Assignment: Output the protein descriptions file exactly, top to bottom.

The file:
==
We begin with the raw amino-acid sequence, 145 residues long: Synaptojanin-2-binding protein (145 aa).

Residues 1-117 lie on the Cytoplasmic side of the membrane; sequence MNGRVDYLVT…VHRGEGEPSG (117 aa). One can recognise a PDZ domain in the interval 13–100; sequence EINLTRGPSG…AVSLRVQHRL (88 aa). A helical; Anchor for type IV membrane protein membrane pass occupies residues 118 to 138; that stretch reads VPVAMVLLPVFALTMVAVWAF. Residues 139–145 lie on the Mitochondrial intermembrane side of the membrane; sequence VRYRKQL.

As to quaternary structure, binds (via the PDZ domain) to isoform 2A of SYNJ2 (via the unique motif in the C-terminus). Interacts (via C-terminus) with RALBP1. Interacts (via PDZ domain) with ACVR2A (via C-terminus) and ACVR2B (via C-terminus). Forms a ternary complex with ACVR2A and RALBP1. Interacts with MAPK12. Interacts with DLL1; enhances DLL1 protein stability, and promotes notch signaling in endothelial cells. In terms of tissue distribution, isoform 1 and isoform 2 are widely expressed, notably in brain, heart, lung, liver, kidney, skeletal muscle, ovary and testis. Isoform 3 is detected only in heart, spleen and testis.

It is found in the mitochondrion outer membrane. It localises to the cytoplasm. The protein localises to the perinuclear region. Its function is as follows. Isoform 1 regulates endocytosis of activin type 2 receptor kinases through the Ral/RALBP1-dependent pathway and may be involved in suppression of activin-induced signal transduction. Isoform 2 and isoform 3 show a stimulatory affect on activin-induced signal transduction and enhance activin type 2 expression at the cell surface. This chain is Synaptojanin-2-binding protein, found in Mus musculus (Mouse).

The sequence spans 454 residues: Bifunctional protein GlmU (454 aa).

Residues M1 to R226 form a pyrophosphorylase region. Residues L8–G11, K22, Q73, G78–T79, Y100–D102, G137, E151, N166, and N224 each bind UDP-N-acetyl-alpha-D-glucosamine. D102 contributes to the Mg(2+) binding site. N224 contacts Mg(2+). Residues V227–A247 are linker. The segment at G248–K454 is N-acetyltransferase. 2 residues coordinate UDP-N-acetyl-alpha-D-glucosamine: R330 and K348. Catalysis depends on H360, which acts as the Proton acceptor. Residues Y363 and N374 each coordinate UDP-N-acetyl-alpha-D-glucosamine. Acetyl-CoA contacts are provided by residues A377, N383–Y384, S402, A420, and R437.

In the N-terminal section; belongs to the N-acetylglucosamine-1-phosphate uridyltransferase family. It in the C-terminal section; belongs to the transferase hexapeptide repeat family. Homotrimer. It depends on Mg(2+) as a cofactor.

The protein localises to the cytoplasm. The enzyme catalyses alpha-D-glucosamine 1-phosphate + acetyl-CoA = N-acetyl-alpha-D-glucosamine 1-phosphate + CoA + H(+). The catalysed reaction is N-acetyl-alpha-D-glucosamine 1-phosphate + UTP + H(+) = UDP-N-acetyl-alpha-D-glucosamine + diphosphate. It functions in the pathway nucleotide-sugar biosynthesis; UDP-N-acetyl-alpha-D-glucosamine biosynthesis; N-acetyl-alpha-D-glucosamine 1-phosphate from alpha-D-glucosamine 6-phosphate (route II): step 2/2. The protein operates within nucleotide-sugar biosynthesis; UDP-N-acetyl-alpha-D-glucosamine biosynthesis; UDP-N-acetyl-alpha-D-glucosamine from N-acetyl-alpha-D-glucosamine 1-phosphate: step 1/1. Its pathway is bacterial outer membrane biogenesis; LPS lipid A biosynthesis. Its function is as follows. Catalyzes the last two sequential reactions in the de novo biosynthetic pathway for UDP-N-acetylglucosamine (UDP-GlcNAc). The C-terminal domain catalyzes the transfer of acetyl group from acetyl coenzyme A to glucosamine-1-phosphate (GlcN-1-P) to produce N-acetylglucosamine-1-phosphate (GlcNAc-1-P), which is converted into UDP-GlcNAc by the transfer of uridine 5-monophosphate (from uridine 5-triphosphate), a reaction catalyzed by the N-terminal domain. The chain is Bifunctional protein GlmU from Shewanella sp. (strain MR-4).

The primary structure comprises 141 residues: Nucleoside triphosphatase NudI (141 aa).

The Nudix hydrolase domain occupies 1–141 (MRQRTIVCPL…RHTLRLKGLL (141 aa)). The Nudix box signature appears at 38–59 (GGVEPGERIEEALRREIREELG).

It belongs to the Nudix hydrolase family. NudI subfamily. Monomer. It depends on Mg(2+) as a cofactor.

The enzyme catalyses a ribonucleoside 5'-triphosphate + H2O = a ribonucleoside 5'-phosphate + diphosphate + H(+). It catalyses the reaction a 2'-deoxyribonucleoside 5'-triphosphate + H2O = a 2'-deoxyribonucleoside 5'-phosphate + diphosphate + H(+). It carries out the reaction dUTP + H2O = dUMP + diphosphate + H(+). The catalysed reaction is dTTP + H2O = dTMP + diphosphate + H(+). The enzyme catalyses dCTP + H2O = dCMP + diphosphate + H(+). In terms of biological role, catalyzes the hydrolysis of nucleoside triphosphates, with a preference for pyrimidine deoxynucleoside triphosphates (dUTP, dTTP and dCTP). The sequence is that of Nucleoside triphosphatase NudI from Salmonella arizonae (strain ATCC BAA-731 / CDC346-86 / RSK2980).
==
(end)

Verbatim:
We begin with the raw amino-acid sequence, 145 residues long: Synaptojanin-2-binding protein (145 aa).

Residues 1-117 lie on the Cytoplasmic side of the membrane; sequence MNGRVDYLVT…VHRGEGEPSG (117 aa). One can recognise a PDZ domain in the interval 13–100; sequence EINLTRGPSG…AVSLRVQHRL (88 aa). A helical; Anchor for type IV membrane protein membrane pass occupies residues 118 to 138; that stretch reads VPVAMVLLPVFALTMVAVWAF. Residues 139–145 lie on the Mitochondrial intermembrane side of the membrane; sequence VRYRKQL.

As to quaternary structure, binds (via the PDZ domain) to isoform 2A of SYNJ2 (via the unique motif in the C-terminus). Interacts (via C-terminus) with RALBP1. Interacts (via PDZ domain) with ACVR2A (via C-terminus) and ACVR2B (via C-terminus). Forms a ternary complex with ACVR2A and RALBP1. Interacts with MAPK12. Interacts with DLL1; enhances DLL1 protein stability, and promotes notch signaling in endothelial cells. In terms of tissue distribution, isoform 1 and isoform 2 are widely expressed, notably in brain, heart, lung, liver, kidney, skeletal muscle, ovary and testis. Isoform 3 is detected only in heart, spleen and testis.

It is found in the mitochondrion outer membrane. It localises to the cytoplasm. The protein localises to the perinuclear region. Its function is as follows. Isoform 1 regulates endocytosis of activin type 2 receptor kinases through the Ral/RALBP1-dependent pathway and may be involved in suppression of activin-induced signal transduction. Isoform 2 and isoform 3 show a stimulatory affect on activin-induced signal transduction and enhance activin type 2 expression at the cell surface. This chain is Synaptojanin-2-binding protein, found in Mus musculus (Mouse).

The sequence spans 454 residues: Bifunctional protein GlmU (454 aa).

Residues M1 to R226 form a pyrophosphorylase region. Residues L8–G11, K22, Q73, G78–T79, Y100–D102, G137, E151, N166, and N224 each bind UDP-N-acetyl-alpha-D-glucosamine. D102 contributes to the Mg(2+) binding site. N224 contacts Mg(2+). Residues V227–A247 are linker. The segment at G248–K454 is N-acetyltransferase. 2 residues coordinate UDP-N-acetyl-alpha-D-glucosamine: R330 and K348. Catalysis depends on H360, which acts as the Proton acceptor. Residues Y363 and N374 each coordinate UDP-N-acetyl-alpha-D-glucosamine. Acetyl-CoA contacts are provided by residues A377, N383–Y384, S402, A420, and R437.

In the N-terminal section; belongs to the N-acetylglucosamine-1-phosphate uridyltransferase family. It in the C-terminal section; belongs to the transferase hexapeptide repeat family. Homotrimer. It depends on Mg(2+) as a cofactor.

The protein localises to the cytoplasm. The enzyme catalyses alpha-D-glucosamine 1-phosphate + acetyl-CoA = N-acetyl-alpha-D-glucosamine 1-phosphate + CoA + H(+). The catalysed reaction is N-acetyl-alpha-D-glucosamine 1-phosphate + UTP + H(+) = UDP-N-acetyl-alpha-D-glucosamine + diphosphate. It functions in the pathway nucleotide-sugar biosynthesis; UDP-N-acetyl-alpha-D-glucosamine biosynthesis; N-acetyl-alpha-D-glucosamine 1-phosphate from alpha-D-glucosamine 6-phosphate (route II): step 2/2. The protein operates within nucleotide-sugar biosynthesis; UDP-N-acetyl-alpha-D-glucosamine biosynthesis; UDP-N-acetyl-alpha-D-glucosamine from N-acetyl-alpha-D-glucosamine 1-phosphate: step 1/1. Its pathway is bacterial outer membrane biogenesis; LPS lipid A biosynthesis. Its function is as follows. Catalyzes the last two sequential reactions in the de novo biosynthetic pathway for UDP-N-acetylglucosamine (UDP-GlcNAc). The C-terminal domain catalyzes the transfer of acetyl group from acetyl coenzyme A to glucosamine-1-phosphate (GlcN-1-P) to produce N-acetylglucosamine-1-phosphate (GlcNAc-1-P), which is converted into UDP-GlcNAc by the transfer of uridine 5-monophosphate (from uridine 5-triphosphate), a reaction catalyzed by the N-terminal domain. The chain is Bifunctional protein GlmU from Shewanella sp. (strain MR-4).

The primary structure comprises 141 residues: Nucleoside triphosphatase NudI (141 aa).

The Nudix hydrolase domain occupies 1–141 (MRQRTIVCPL…RHTLRLKGLL (141 aa)). The Nudix box signature appears at 38–59 (GGVEPGERIEEALRREIREELG).

It belongs to the Nudix hydrolase family. NudI subfamily. Monomer. It depends on Mg(2+) as a cofactor.

The enzyme catalyses a ribonucleoside 5'-triphosphate + H2O = a ribonucleoside 5'-phosphate + diphosphate + H(+). It catalyses the reaction a 2'-deoxyribonucleoside 5'-triphosphate + H2O = a 2'-deoxyribonucleoside 5'-phosphate + diphosphate + H(+). It carries out the reaction dUTP + H2O = dUMP + diphosphate + H(+). The catalysed reaction is dTTP + H2O = dTMP + diphosphate + H(+). The enzyme catalyses dCTP + H2O = dCMP + diphosphate + H(+). In terms of biological role, catalyzes the hydrolysis of nucleoside triphosphates, with a preference for pyrimidine deoxynucleoside triphosphates (dUTP, dTTP and dCTP). The sequence is that of Nucleoside triphosphatase NudI from Salmonella arizonae (strain ATCC BAA-731 / CDC346-86 / RSK2980).